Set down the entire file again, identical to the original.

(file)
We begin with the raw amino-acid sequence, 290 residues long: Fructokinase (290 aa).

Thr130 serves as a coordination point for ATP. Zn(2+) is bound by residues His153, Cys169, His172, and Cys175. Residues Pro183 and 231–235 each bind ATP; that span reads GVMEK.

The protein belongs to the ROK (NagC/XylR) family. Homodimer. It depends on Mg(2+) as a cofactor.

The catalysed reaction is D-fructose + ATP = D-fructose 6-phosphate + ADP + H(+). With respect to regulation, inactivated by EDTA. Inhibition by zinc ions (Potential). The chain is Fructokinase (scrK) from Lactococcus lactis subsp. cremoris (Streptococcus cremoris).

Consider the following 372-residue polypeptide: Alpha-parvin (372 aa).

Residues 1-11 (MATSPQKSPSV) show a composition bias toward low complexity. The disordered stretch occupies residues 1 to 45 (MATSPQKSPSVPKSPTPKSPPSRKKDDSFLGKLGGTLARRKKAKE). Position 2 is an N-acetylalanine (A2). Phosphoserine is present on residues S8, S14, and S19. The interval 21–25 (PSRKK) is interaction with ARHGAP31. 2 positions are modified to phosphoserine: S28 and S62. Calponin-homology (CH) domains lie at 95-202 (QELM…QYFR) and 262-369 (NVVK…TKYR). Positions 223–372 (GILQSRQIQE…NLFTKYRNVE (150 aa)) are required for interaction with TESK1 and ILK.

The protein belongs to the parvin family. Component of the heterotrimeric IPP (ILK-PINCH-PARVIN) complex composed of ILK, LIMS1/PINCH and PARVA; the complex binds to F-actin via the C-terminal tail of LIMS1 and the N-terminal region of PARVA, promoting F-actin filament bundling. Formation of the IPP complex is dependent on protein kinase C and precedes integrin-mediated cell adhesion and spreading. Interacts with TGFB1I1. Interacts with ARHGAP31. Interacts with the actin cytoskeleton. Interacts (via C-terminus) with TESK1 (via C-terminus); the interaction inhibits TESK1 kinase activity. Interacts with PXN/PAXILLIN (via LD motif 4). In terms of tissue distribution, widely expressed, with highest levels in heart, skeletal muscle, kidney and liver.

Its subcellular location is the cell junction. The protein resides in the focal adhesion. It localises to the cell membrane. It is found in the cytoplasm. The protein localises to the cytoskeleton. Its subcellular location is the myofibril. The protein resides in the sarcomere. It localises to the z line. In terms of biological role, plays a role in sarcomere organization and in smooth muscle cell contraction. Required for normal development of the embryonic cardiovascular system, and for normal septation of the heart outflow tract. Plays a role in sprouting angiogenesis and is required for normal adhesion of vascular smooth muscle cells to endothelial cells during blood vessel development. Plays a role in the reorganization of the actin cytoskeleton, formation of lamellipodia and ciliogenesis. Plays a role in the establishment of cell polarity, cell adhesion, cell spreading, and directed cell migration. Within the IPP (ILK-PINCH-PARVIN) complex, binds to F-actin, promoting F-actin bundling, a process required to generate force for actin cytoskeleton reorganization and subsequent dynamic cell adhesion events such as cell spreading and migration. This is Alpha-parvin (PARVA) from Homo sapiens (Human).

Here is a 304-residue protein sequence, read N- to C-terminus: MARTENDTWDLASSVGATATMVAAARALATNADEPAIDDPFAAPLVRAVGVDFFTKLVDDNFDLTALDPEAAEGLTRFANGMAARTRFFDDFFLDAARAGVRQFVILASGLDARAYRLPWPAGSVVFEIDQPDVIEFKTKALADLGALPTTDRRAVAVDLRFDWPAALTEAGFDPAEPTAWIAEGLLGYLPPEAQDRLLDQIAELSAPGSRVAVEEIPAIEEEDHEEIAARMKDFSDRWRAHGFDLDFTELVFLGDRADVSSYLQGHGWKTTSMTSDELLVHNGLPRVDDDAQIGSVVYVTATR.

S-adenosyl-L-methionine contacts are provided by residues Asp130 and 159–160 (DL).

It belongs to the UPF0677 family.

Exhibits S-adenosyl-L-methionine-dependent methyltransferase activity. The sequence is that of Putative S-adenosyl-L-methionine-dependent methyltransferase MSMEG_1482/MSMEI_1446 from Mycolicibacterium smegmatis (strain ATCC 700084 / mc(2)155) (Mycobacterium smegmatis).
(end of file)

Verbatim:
We begin with the raw amino-acid sequence, 290 residues long: Fructokinase (290 aa).

Thr130 serves as a coordination point for ATP. Zn(2+) is bound by residues His153, Cys169, His172, and Cys175. Residues Pro183 and 231–235 each bind ATP; that span reads GVMEK.

The protein belongs to the ROK (NagC/XylR) family. Homodimer. It depends on Mg(2+) as a cofactor.

The catalysed reaction is D-fructose + ATP = D-fructose 6-phosphate + ADP + H(+). With respect to regulation, inactivated by EDTA. Inhibition by zinc ions (Potential). The chain is Fructokinase (scrK) from Lactococcus lactis subsp. cremoris (Streptococcus cremoris).

Consider the following 372-residue polypeptide: Alpha-parvin (372 aa).

Residues 1-11 (MATSPQKSPSV) show a composition bias toward low complexity. The disordered stretch occupies residues 1 to 45 (MATSPQKSPSVPKSPTPKSPPSRKKDDSFLGKLGGTLARRKKAKE). Position 2 is an N-acetylalanine (A2). Phosphoserine is present on residues S8, S14, and S19. The interval 21–25 (PSRKK) is interaction with ARHGAP31. 2 positions are modified to phosphoserine: S28 and S62. Calponin-homology (CH) domains lie at 95-202 (QELM…QYFR) and 262-369 (NVVK…TKYR). Positions 223–372 (GILQSRQIQE…NLFTKYRNVE (150 aa)) are required for interaction with TESK1 and ILK.

The protein belongs to the parvin family. Component of the heterotrimeric IPP (ILK-PINCH-PARVIN) complex composed of ILK, LIMS1/PINCH and PARVA; the complex binds to F-actin via the C-terminal tail of LIMS1 and the N-terminal region of PARVA, promoting F-actin filament bundling. Formation of the IPP complex is dependent on protein kinase C and precedes integrin-mediated cell adhesion and spreading. Interacts with TGFB1I1. Interacts with ARHGAP31. Interacts with the actin cytoskeleton. Interacts (via C-terminus) with TESK1 (via C-terminus); the interaction inhibits TESK1 kinase activity. Interacts with PXN/PAXILLIN (via LD motif 4). In terms of tissue distribution, widely expressed, with highest levels in heart, skeletal muscle, kidney and liver.

Its subcellular location is the cell junction. The protein resides in the focal adhesion. It localises to the cell membrane. It is found in the cytoplasm. The protein localises to the cytoskeleton. Its subcellular location is the myofibril. The protein resides in the sarcomere. It localises to the z line. In terms of biological role, plays a role in sarcomere organization and in smooth muscle cell contraction. Required for normal development of the embryonic cardiovascular system, and for normal septation of the heart outflow tract. Plays a role in sprouting angiogenesis and is required for normal adhesion of vascular smooth muscle cells to endothelial cells during blood vessel development. Plays a role in the reorganization of the actin cytoskeleton, formation of lamellipodia and ciliogenesis. Plays a role in the establishment of cell polarity, cell adhesion, cell spreading, and directed cell migration. Within the IPP (ILK-PINCH-PARVIN) complex, binds to F-actin, promoting F-actin bundling, a process required to generate force for actin cytoskeleton reorganization and subsequent dynamic cell adhesion events such as cell spreading and migration. This is Alpha-parvin (PARVA) from Homo sapiens (Human).

Here is a 304-residue protein sequence, read N- to C-terminus: MARTENDTWDLASSVGATATMVAAARALATNADEPAIDDPFAAPLVRAVGVDFFTKLVDDNFDLTALDPEAAEGLTRFANGMAARTRFFDDFFLDAARAGVRQFVILASGLDARAYRLPWPAGSVVFEIDQPDVIEFKTKALADLGALPTTDRRAVAVDLRFDWPAALTEAGFDPAEPTAWIAEGLLGYLPPEAQDRLLDQIAELSAPGSRVAVEEIPAIEEEDHEEIAARMKDFSDRWRAHGFDLDFTELVFLGDRADVSSYLQGHGWKTTSMTSDELLVHNGLPRVDDDAQIGSVVYVTATR.

S-adenosyl-L-methionine contacts are provided by residues Asp130 and 159–160 (DL).

It belongs to the UPF0677 family.

Exhibits S-adenosyl-L-methionine-dependent methyltransferase activity. The sequence is that of Putative S-adenosyl-L-methionine-dependent methyltransferase MSMEG_1482/MSMEI_1446 from Mycolicibacterium smegmatis (strain ATCC 700084 / mc(2)155) (Mycobacterium smegmatis).